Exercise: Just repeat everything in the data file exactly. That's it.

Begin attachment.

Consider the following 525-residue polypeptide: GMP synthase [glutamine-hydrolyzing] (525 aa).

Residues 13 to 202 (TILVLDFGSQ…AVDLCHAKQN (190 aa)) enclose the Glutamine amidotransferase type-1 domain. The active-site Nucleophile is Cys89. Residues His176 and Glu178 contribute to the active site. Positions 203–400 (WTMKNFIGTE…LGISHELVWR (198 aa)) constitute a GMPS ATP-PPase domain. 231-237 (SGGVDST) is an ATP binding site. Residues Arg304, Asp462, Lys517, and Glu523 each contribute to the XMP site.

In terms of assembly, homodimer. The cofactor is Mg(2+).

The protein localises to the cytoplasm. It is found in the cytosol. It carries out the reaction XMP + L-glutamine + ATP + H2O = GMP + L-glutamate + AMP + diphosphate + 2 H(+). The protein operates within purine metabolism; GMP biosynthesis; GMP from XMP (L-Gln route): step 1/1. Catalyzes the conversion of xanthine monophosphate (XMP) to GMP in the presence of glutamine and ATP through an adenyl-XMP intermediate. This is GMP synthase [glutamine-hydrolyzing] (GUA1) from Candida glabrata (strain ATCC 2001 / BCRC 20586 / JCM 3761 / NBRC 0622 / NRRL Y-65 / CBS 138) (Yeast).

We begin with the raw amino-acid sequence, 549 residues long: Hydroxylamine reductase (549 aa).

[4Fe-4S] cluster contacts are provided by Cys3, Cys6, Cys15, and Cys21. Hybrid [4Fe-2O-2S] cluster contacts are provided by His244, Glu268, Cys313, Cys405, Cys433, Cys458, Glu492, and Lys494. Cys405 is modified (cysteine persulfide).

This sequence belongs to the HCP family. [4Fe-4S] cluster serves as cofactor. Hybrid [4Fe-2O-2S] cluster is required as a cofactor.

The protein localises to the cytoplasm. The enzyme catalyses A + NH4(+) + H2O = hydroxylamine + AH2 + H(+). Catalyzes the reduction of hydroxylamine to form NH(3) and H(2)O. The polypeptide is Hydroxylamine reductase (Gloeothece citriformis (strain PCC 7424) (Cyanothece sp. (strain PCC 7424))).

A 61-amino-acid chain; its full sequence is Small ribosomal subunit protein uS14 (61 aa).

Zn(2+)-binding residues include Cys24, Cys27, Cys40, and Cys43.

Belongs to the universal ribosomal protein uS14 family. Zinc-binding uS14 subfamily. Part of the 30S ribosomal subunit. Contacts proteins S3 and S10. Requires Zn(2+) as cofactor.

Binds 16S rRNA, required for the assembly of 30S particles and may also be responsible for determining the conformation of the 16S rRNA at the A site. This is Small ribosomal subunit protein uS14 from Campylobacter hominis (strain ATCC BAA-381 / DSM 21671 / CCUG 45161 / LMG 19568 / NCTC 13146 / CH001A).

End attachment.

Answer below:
Consider the following 525-residue polypeptide: GMP synthase [glutamine-hydrolyzing] (525 aa).

Residues 13 to 202 (TILVLDFGSQ…AVDLCHAKQN (190 aa)) enclose the Glutamine amidotransferase type-1 domain. The active-site Nucleophile is Cys89. Residues His176 and Glu178 contribute to the active site. Positions 203–400 (WTMKNFIGTE…LGISHELVWR (198 aa)) constitute a GMPS ATP-PPase domain. 231-237 (SGGVDST) is an ATP binding site. Residues Arg304, Asp462, Lys517, and Glu523 each contribute to the XMP site.

In terms of assembly, homodimer. The cofactor is Mg(2+).

The protein localises to the cytoplasm. It is found in the cytosol. It carries out the reaction XMP + L-glutamine + ATP + H2O = GMP + L-glutamate + AMP + diphosphate + 2 H(+). The protein operates within purine metabolism; GMP biosynthesis; GMP from XMP (L-Gln route): step 1/1. Catalyzes the conversion of xanthine monophosphate (XMP) to GMP in the presence of glutamine and ATP through an adenyl-XMP intermediate. This is GMP synthase [glutamine-hydrolyzing] (GUA1) from Candida glabrata (strain ATCC 2001 / BCRC 20586 / JCM 3761 / NBRC 0622 / NRRL Y-65 / CBS 138) (Yeast).

We begin with the raw amino-acid sequence, 549 residues long: Hydroxylamine reductase (549 aa).

[4Fe-4S] cluster contacts are provided by Cys3, Cys6, Cys15, and Cys21. Hybrid [4Fe-2O-2S] cluster contacts are provided by His244, Glu268, Cys313, Cys405, Cys433, Cys458, Glu492, and Lys494. Cys405 is modified (cysteine persulfide).

This sequence belongs to the HCP family. [4Fe-4S] cluster serves as cofactor. Hybrid [4Fe-2O-2S] cluster is required as a cofactor.

The protein localises to the cytoplasm. The enzyme catalyses A + NH4(+) + H2O = hydroxylamine + AH2 + H(+). Catalyzes the reduction of hydroxylamine to form NH(3) and H(2)O. The polypeptide is Hydroxylamine reductase (Gloeothece citriformis (strain PCC 7424) (Cyanothece sp. (strain PCC 7424))).

A 61-amino-acid chain; its full sequence is Small ribosomal subunit protein uS14 (61 aa).

Zn(2+)-binding residues include Cys24, Cys27, Cys40, and Cys43.

Belongs to the universal ribosomal protein uS14 family. Zinc-binding uS14 subfamily. Part of the 30S ribosomal subunit. Contacts proteins S3 and S10. Requires Zn(2+) as cofactor.

Binds 16S rRNA, required for the assembly of 30S particles and may also be responsible for determining the conformation of the 16S rRNA at the A site. This is Small ribosomal subunit protein uS14 from Campylobacter hominis (strain ATCC BAA-381 / DSM 21671 / CCUG 45161 / LMG 19568 / NCTC 13146 / CH001A).